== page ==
(Read the rest of Michael's post at the NMAH blog)



If you’d like to comment on an unrelated topic you can do so in our Off Topic Comments post. You can also view our blog post archives or search our blog to find a related topic to comment in. If you have a travel related issue or question that needs an immediate answer, you can contact a Customer Support Manager at the airport you traveled, or will be traveling through by using Talk to TSA.

Tenth Anniversary Report Card on 9/11 Commission Recommendations

I blogged recently on how far TSA has come and what we’ve done to meet the 9/11 Commission’s recommendations. If you haven’t read that post, take a few moments to review it and you’ll see just how much we’ve accomplished in all areas of aviation security.

New Technology, In-Flight Security, 100% Screening, Professionalized Workforce, Information Sharing and Detection…

There is no doubt that aviation security is safer than it was on 9/11. You’ll never eliminate the threats though… They’ll continue to evolve, and we are equipped to evolve with them.

A Bipartisan Policy Center report released yesterday somewhat echoes what I said in my post and cites specific TSA successes in the areas of information sharing, pre-screening and matching all passengers against government terrorist watch lists to keep travel secure.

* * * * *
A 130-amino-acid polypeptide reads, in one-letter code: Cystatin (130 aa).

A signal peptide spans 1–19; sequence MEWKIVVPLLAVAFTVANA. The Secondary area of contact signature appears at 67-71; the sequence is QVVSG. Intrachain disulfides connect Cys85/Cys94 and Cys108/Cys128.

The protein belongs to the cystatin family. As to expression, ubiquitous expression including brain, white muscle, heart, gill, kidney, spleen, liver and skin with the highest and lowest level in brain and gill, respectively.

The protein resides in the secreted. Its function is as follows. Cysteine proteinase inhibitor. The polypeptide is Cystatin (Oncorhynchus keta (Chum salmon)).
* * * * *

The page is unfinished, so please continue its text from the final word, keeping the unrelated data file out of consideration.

In addition, TSA has made significant enhancements to improve technology and to protect passenger privacy. What we do have is a solid lineup of state of the art world class security technology that when used in conjunction with constantly improving processes and a well-trained staff, provides a safe and solid layer of security at our airports.  In fact, TSA has certified 10 Explosive Detection Systems and is a global leader in setting the standards for technology that safely screens passengers, luggage and air cargo. Advanced imaging technology (AIT), intelligence, behavioral detection officers, canine teams, and federal air marshals are also key parts of our layered approach. And with the adoption of automated target recognition software for AIT screening devices, we continue to improve passenger privacy.

Alone, each layer enhances security. Together, they provide a formidable defense that detects threats and deters potential attackers to keep the traveling public safe. And we’re always testing new technologies and procedures to enable us to evolve with the threats while improving passenger security and privacy.




If you’d like to comment on an unrelated topic you can do so in our Off Topic Comments post. You can also view our blog post archives or search our blog to find a related topic to comment in. If you have a travel related issue or question that needs an immediate answer, you can contact a Customer Support Manager at the airport you traveled, or will be traveling through by using Talk to TSA.